Johannesburg continues to evolve through projects spearheaded by the Joburg Development Agency (JDA), with ongoing developments, urban renewal and cultural regeneration programmes breathing new life into the city – and creating new attractions for tourism. Elias Nkabinde reports.

A group of tour operators got a close-up view of some of the JDA’s recently completed and ongoing projects in Soweto and Bruma on Thursday, 11 February.

The outing was the latest in a series of guided tours organised by the JDA to encourage the city’s tour operators to take advantage of potential new tourism attractions that the JDA’s development work is opening up around Johannesburg.

Alice Moloto, the JDA’s manager of internal communications and special projects, led Thursday’s tour group, which included operators representing JMT Tours, Safari Lodge Shuttle, Sindi’s Tours, African Memories Safari and Day Tours, Melamy Tours and Wilro Tours.


On the first of three stops scheduled for the day, operators got the chance to see how the R65-million Bruma Lake project has transformed an unsightly artificial body of water into a naturally flowing watercourse, in the process creating a new outdoor recreational space.

For years, the poorly designed lake suffered from a build-up of sludge caused by the overflow of detergent, sewage, litter and other debris from the Jukskei River, causing a foul stench to hang over the entire neighbourhood.

According to Moloto, Bruma’s beautiful new landscape will not only attract businesses to the area, but the hotels surrounding the watercourse and park – combined with a prime location between the CBD and OR Tambo International Airport – will make it an attractive destination for tourists.

“Bruma is near the border with neighbouring Ekurhuleni, where OR Tambo International Airport is located, and is in close proximity to the thriving Cyrildene Chinatown, as well as to Eastgate Mall, one of the city’s largest shopping centres,” Moloto explained.


The second stop-over was in Jabulani, Soweto, where the JDA spent in the region of R65-million on development work in 2014/15 and has a number of transit-oriented development (TOD) projects recently completed, under way and forthcoming.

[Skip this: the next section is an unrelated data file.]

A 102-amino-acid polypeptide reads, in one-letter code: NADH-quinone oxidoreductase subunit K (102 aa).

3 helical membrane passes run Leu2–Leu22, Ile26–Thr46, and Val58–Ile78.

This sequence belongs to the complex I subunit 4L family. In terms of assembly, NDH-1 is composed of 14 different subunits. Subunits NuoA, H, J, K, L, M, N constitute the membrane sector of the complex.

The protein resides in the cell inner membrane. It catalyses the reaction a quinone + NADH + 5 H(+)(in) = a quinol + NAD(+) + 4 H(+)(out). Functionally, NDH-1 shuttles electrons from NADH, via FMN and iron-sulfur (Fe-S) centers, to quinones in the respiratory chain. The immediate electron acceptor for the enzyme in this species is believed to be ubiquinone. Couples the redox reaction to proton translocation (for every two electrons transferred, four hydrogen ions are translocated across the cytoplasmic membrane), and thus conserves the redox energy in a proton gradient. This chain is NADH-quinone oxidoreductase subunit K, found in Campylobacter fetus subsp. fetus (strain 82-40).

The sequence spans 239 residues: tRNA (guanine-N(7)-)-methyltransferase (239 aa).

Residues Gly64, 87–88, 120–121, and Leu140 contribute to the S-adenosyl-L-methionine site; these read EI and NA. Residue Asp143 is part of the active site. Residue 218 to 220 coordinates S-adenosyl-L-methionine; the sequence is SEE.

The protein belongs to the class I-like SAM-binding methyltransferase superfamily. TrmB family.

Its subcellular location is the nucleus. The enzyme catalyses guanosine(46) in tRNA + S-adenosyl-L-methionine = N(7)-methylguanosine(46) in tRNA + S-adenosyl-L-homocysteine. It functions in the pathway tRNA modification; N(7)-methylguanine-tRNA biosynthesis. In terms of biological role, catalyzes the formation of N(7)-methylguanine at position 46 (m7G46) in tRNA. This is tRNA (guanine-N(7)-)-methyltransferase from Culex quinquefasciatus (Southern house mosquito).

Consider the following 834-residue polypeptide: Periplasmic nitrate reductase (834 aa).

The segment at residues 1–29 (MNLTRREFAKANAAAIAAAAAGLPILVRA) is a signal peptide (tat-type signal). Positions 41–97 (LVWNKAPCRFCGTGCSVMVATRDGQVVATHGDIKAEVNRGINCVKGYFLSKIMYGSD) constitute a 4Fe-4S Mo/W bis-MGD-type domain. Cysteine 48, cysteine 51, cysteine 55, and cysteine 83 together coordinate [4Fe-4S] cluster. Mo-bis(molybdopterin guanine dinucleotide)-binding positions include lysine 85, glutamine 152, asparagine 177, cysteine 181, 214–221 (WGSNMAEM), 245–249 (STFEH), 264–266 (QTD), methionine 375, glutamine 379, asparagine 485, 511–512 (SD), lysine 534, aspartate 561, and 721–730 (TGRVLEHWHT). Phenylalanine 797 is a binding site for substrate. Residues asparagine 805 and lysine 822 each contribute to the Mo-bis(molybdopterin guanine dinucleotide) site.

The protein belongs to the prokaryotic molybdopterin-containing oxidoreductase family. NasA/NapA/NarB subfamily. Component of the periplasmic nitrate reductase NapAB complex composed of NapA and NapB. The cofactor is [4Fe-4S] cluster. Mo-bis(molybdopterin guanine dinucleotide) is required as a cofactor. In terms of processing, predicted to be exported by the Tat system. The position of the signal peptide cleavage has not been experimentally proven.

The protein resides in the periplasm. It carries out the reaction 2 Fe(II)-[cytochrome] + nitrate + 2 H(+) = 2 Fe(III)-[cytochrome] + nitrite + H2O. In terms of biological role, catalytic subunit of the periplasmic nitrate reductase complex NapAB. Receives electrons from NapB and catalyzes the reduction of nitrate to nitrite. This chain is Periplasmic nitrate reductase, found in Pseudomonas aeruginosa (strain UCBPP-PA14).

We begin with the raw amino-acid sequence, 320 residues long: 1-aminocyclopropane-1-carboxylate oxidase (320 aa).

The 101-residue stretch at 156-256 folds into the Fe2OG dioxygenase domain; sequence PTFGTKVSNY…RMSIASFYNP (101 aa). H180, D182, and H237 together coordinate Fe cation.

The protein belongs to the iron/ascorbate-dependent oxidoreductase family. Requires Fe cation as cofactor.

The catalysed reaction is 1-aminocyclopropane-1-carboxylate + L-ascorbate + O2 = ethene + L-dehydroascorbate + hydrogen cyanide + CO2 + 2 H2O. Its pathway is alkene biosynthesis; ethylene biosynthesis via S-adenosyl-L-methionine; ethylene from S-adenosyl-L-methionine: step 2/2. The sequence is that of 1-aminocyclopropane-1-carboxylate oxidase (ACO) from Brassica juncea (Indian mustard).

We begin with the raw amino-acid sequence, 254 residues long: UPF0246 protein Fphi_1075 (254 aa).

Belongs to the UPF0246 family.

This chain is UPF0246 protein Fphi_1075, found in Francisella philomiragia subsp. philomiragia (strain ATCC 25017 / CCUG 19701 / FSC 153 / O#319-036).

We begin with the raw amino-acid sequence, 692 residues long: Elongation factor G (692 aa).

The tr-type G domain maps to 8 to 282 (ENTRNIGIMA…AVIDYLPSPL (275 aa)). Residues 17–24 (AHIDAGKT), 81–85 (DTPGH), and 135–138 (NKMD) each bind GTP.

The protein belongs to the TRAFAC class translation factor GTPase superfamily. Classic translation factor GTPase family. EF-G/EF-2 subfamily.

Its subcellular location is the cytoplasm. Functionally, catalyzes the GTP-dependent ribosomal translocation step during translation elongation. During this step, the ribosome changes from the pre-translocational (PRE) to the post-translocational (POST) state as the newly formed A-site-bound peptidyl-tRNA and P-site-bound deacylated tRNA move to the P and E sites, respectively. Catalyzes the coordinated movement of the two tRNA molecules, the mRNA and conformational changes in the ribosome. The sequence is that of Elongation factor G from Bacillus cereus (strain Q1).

These projects are aimed variously at developing vacant or underused land with high-density housing and supporting social facilities, and implementing catalytic updgrades of public spaces and strategic thoroughfares in order to improve mobility and accessibility and attract new businesses to the area.

Moloto told the tour operators that properties such as Jabulani Mall, Memorial Acre and Soweto Theatre, which features several performance spaces along with parkland and areas for public arts, dining and play, had the potential to create a vibrant hub of activity for tourists.


Lastly, the tour group visited the Nancefield Station precinct, also in Soweto. The precinct is a flagship transit-oriented development (TOD) project that the City, with the JDA steering the way, is implementing over the medium term.

The JDA spent in the region of R60-million on projects in Nancefield in 2014/15, all aimed at creating a restructured space economy that gives poorer households better access to well-located accommodation, employment and business opportunities.

“The Nancefield Station precinct will not only benefit the immediate community, but its location in proximity to Maponya Mall and the Nike Football Development Centre will make it another tourist attraction in Soweto,” Moloto told the tour operators.

The planned development of a new linear park in Nancefield will also boost the area’s tourist appeal, she added.


Gertie Tuinder from African Memories Safari and Day Tours felt the day’s outing was both helpful and insightful. “I thoroughly enjoyed the tour,” Tuinder said. “My highlight definitely has to be the Soweto Theatre in the Jabulani node. That is an area I can definitely carry on working with.

“I think it is vital for us tour operators to keep up to date with all the latest developments that are ongoing,” Tuinder added. “Joburg is ever-changing, and these are things we need to know to stay ahead in tourism.”

Liese Mössner-Sequeira, a tour guide from Safari Lodge Shuttle, said the tour was important not only from a knowledge point of view but from a networking view as well.

“Joburg will one day be the New York of Africa, it is truly humbling,” Mössner-Sequeira. “It is important for us know about these developments, because it helps us change the perception that tourists have about Joburg.”